Skunk cabbage, Symplocarpus foetidus, is a plant of the Northern Hemisphere and a species that occurs throughout most of North America except for in the South and West. A flowering plant in the Jack-in-the-pulpit family, it is one of the first plants to flower each year and thus is a true harbinger of spring. The second half of its scientific name refers to its fetid smell, not unlike the effluvia emitted by a defensive skunk or the scent a red fox uses to mark its territory.
It also occurs in eastern Asia, suggesting that it came here from there, or came there from here by way of Beringia, the land bridge across the Bering Strait connecting Siberia with Alaska over which early Mongolians traveled to North America during the last ice age, about 15,000 years ago.
In part of its range, its malodorous habits give it another name, polecat weed. In California, Oregon, and Washington, it is replaced by a look-alike, yellow skunk cabbage, but just like our local one, you note its presence before you come upon it. It has a similar skunky odor. The flowers, on the other hand, are sweet smelling, and when they are the only blooming flower in town early emerging honeybees frequent them. However, it was a surprise to me when I discovered by way of a friend that deer browse on them. If the plant were not a perennial, that would be a problem, but it is able to survive such foraging and bloom again the next year.
In our area, skunk cabbage sends up its leaves and begins to flower when the garden daffodils, crocuses, and hyacinths are still waking up. These last are somewhat frost tolerant, but not to the degree that the skunk cabbage is. Once it spreads it unfurls its leaves as early as the first week in February. Let it snow, let it snow, let it snow, even freeze, it’s a survivor. It’s one of those few native plants that has an antisfreeze that keeps it going through bitter cold.
Maybe, that’s what I tasted when I put a handful of the yellow skunk cabbage in my mouth to demonstrate to my Chemeketa Community College biology class in Oregon in 1972 that it would make a nice salad. One bite and I couldn’t open my mouth for five minutes. It was as astringent as alum. Like the deer, I should have tried the flowers. I might have gotten an A instead of an F for my demonstration.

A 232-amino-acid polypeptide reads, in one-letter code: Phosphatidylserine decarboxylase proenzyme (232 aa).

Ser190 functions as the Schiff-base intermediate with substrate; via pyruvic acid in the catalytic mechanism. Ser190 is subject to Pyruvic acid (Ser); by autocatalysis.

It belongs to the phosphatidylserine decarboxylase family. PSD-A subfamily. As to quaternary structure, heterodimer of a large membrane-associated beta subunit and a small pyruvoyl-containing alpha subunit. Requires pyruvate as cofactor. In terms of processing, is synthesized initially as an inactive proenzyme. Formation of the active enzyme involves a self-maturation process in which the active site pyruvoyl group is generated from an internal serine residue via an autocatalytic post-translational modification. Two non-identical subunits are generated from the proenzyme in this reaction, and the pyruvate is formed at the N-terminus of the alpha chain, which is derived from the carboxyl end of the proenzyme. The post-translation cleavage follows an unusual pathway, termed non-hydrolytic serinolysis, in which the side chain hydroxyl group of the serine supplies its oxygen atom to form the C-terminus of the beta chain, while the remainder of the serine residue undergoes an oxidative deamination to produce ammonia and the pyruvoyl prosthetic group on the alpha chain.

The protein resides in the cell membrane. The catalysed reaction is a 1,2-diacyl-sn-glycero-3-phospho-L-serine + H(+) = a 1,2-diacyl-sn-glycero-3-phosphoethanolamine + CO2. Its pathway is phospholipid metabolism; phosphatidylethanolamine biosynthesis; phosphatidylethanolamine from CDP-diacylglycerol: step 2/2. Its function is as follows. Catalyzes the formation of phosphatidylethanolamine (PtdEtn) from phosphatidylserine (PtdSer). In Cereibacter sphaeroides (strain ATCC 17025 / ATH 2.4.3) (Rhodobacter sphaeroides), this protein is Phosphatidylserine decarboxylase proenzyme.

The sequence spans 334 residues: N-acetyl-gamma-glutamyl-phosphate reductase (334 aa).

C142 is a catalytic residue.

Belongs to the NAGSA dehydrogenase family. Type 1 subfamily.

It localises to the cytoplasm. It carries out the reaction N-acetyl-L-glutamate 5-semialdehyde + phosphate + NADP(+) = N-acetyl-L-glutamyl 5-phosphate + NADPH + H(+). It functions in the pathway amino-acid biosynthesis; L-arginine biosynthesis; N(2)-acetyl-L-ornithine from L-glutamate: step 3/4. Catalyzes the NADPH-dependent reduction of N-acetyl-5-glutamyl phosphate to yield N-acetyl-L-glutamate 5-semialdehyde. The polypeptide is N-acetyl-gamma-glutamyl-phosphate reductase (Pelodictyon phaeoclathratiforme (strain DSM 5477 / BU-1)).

If prepared properly, skunk cabbage is quite edible. In their “Flora of the Northeast,” Dennis Magee and Harry Ahles provide a recipe. To paraphrase, the root or rhizome is edible after peeling, cutting into thin slices, and drying for six months. The same applies to the young leaves, when tightly rolled, cut up, and dried for six months. In either case, for those hikers and campers who are very hungry, the recipe won’t be of much use. The two authors also say that powder made from the dried rhizomes can be used to make a tea or applied to wounds to dress them, again, not much use to a thirsty guy in a swamp or one who has just cut his hand on a bull briar.
They must exude a plant pheromone, as well, one that keeps most other plants from growing in their midst as they form a tight carpet which can cover more area than your living room. The foul odor may serve as a deterrent to some, an attractant to others, those organisms that would feed on the flowers, the pollen, or the seeds. In terms of looks, skunk cabbages are not unattractive. Their leaves are variegated with purples, greens, and yellows. They would go nicely in one of those rain gardens the greenies are heralding for catching roof and lawn runoff and removing its chemicals.
I don’t know anything about propagating them. Both the rhizomes and seeds may need the right soil mix and a special growth environment. Vicki Bustamante, who is able grow almost every local native plant species from a seed, cutting, or other propagule, is going to try. It may be easier to grow them than eat them. One shouldn’t have to wait six months to judge the outcome.